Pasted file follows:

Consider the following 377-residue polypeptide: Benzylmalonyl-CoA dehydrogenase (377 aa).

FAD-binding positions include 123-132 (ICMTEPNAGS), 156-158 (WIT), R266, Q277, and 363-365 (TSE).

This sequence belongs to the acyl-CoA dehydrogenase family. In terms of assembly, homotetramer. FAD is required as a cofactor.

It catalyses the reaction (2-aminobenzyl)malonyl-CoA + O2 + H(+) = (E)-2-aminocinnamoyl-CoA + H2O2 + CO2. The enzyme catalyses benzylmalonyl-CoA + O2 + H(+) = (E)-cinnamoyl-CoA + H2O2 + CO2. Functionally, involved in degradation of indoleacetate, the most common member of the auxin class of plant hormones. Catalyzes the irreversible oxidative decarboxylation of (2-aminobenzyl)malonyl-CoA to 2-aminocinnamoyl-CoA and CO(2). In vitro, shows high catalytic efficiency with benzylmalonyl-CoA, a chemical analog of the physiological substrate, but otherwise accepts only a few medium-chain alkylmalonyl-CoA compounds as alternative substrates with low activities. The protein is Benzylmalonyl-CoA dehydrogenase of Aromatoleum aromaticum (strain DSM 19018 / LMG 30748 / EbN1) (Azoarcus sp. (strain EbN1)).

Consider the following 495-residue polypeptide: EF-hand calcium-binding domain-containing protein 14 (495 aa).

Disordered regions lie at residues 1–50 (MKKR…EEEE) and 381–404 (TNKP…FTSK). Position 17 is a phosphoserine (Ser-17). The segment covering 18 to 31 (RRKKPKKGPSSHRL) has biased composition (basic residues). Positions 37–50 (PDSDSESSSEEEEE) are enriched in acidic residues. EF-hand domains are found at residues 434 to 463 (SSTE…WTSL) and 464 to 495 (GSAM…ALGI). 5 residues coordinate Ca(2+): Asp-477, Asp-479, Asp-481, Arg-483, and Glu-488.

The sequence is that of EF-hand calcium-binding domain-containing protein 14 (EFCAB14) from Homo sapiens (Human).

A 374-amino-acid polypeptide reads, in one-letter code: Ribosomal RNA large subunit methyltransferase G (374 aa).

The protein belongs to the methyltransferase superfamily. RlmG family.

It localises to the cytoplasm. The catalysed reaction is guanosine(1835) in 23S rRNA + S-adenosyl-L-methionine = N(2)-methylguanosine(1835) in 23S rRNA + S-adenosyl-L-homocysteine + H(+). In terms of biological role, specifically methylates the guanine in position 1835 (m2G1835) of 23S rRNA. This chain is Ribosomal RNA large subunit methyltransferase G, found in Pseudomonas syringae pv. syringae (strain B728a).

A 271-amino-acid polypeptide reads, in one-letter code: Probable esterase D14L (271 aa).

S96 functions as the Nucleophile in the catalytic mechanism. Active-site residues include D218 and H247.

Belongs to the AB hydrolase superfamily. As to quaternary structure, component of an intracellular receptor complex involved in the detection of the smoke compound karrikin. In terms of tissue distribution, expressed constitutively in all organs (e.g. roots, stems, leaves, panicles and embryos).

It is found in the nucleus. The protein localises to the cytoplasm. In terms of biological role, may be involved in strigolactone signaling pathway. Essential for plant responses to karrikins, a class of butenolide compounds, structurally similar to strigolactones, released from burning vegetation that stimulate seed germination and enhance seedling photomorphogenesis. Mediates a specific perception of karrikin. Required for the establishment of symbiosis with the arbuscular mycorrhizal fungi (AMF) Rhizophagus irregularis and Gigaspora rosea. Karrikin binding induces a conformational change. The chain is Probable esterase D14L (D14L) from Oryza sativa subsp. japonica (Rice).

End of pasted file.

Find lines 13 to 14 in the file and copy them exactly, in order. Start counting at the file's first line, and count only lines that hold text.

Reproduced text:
Belongs to the AB hydrolase superfamily. As to quaternary structure, component of an intracellular receptor complex involved in the detection of the smoke compound karrikin. In terms of tissue distribution, expressed constitutively in all organs (e.g. roots, stems, leaves, panicles and embryos).

It is found in the nucleus. The protein localises to the cytoplasm. In terms of biological role, may be involved in strigolactone signaling pathway. Essential for plant responses to karrikins, a class of butenolide compounds, structurally similar to strigolactones, released from burning vegetation that stimulate seed germination and enhance seedling photomorphogenesis. Mediates a specific perception of karrikin. Required for the establishment of symbiosis with the arbuscular mycorrhizal fungi (AMF) Rhizophagus irregularis and Gigaspora rosea. Karrikin binding induces a conformational change. The chain is Probable esterase D14L (D14L) from Oryza sativa subsp. japonica (Rice).